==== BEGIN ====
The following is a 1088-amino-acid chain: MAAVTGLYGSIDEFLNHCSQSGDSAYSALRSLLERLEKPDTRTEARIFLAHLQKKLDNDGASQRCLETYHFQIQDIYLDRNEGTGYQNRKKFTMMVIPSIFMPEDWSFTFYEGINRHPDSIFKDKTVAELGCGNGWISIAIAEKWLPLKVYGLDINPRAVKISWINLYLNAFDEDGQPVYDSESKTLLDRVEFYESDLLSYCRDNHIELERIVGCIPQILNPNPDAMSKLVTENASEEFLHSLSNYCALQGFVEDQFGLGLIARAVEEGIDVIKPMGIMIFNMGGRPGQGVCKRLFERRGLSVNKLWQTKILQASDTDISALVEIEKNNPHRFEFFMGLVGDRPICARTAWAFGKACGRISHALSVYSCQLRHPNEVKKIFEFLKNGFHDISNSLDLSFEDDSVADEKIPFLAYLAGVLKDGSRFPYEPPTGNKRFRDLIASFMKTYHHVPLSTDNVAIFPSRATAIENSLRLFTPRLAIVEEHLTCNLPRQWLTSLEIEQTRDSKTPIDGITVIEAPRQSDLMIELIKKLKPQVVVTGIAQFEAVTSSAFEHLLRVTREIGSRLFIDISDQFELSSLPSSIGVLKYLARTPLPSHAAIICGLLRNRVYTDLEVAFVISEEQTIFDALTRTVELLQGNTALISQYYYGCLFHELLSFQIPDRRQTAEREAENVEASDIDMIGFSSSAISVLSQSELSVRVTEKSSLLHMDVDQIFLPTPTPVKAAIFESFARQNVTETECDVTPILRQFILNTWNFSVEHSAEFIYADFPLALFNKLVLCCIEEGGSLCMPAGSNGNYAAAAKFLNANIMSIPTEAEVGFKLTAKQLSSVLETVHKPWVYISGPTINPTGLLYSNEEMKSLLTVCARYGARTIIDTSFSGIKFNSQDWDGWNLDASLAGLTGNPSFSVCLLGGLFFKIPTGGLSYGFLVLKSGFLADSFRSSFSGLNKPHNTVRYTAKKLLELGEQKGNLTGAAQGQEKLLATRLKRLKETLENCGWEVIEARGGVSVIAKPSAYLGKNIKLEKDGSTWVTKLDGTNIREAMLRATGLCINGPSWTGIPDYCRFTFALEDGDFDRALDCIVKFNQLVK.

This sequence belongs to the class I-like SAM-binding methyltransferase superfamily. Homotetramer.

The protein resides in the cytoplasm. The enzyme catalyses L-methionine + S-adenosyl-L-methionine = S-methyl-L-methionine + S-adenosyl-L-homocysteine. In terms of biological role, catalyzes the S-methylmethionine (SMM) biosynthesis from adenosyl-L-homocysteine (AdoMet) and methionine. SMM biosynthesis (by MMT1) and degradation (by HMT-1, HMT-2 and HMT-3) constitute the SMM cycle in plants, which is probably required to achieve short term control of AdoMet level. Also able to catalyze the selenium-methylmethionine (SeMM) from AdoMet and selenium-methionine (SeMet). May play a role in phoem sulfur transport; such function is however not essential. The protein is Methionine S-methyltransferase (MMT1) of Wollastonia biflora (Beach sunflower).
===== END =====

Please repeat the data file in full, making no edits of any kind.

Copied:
The following is a 1088-amino-acid chain: MAAVTGLYGSIDEFLNHCSQSGDSAYSALRSLLERLEKPDTRTEARIFLAHLQKKLDNDGASQRCLETYHFQIQDIYLDRNEGTGYQNRKKFTMMVIPSIFMPEDWSFTFYEGINRHPDSIFKDKTVAELGCGNGWISIAIAEKWLPLKVYGLDINPRAVKISWINLYLNAFDEDGQPVYDSESKTLLDRVEFYESDLLSYCRDNHIELERIVGCIPQILNPNPDAMSKLVTENASEEFLHSLSNYCALQGFVEDQFGLGLIARAVEEGIDVIKPMGIMIFNMGGRPGQGVCKRLFERRGLSVNKLWQTKILQASDTDISALVEIEKNNPHRFEFFMGLVGDRPICARTAWAFGKACGRISHALSVYSCQLRHPNEVKKIFEFLKNGFHDISNSLDLSFEDDSVADEKIPFLAYLAGVLKDGSRFPYEPPTGNKRFRDLIASFMKTYHHVPLSTDNVAIFPSRATAIENSLRLFTPRLAIVEEHLTCNLPRQWLTSLEIEQTRDSKTPIDGITVIEAPRQSDLMIELIKKLKPQVVVTGIAQFEAVTSSAFEHLLRVTREIGSRLFIDISDQFELSSLPSSIGVLKYLARTPLPSHAAIICGLLRNRVYTDLEVAFVISEEQTIFDALTRTVELLQGNTALISQYYYGCLFHELLSFQIPDRRQTAEREAENVEASDIDMIGFSSSAISVLSQSELSVRVTEKSSLLHMDVDQIFLPTPTPVKAAIFESFARQNVTETECDVTPILRQFILNTWNFSVEHSAEFIYADFPLALFNKLVLCCIEEGGSLCMPAGSNGNYAAAAKFLNANIMSIPTEAEVGFKLTAKQLSSVLETVHKPWVYISGPTINPTGLLYSNEEMKSLLTVCARYGARTIIDTSFSGIKFNSQDWDGWNLDASLAGLTGNPSFSVCLLGGLFFKIPTGGLSYGFLVLKSGFLADSFRSSFSGLNKPHNTVRYTAKKLLELGEQKGNLTGAAQGQEKLLATRLKRLKETLENCGWEVIEARGGVSVIAKPSAYLGKNIKLEKDGSTWVTKLDGTNIREAMLRATGLCINGPSWTGIPDYCRFTFALEDGDFDRALDCIVKFNQLVK.

This sequence belongs to the class I-like SAM-binding methyltransferase superfamily. Homotetramer.

The protein resides in the cytoplasm. The enzyme catalyses L-methionine + S-adenosyl-L-methionine = S-methyl-L-methionine + S-adenosyl-L-homocysteine. In terms of biological role, catalyzes the S-methylmethionine (SMM) biosynthesis from adenosyl-L-homocysteine (AdoMet) and methionine. SMM biosynthesis (by MMT1) and degradation (by HMT-1, HMT-2 and HMT-3) constitute the SMM cycle in plants, which is probably required to achieve short term control of AdoMet level. Also able to catalyze the selenium-methylmethionine (SeMM) from AdoMet and selenium-methionine (SeMet). May play a role in phoem sulfur transport; such function is however not essential. The protein is Methionine S-methyltransferase (MMT1) of Wollastonia biflora (Beach sunflower).